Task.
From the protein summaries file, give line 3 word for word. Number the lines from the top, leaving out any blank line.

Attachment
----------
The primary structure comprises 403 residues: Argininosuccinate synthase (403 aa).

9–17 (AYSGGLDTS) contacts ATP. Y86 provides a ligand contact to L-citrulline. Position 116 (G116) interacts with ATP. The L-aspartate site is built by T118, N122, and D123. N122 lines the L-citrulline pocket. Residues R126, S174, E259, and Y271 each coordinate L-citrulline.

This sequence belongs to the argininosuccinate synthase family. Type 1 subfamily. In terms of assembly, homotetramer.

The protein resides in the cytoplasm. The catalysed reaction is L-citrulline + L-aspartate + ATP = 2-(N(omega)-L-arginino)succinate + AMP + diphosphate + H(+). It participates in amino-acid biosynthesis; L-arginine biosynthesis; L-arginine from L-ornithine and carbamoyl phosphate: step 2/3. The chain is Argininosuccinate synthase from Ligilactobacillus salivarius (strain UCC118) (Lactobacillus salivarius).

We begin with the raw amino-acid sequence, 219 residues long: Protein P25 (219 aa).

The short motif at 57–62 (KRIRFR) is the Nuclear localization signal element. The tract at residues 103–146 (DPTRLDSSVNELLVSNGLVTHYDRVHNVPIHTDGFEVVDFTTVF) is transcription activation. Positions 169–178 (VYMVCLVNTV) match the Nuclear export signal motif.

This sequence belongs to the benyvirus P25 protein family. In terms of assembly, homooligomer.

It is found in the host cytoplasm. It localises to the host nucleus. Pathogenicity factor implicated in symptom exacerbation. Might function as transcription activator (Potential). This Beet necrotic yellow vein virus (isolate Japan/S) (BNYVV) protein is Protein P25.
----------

This sequence belongs to the argininosuccinate synthase family. Type 1 subfamily. In terms of assembly, homotetramer.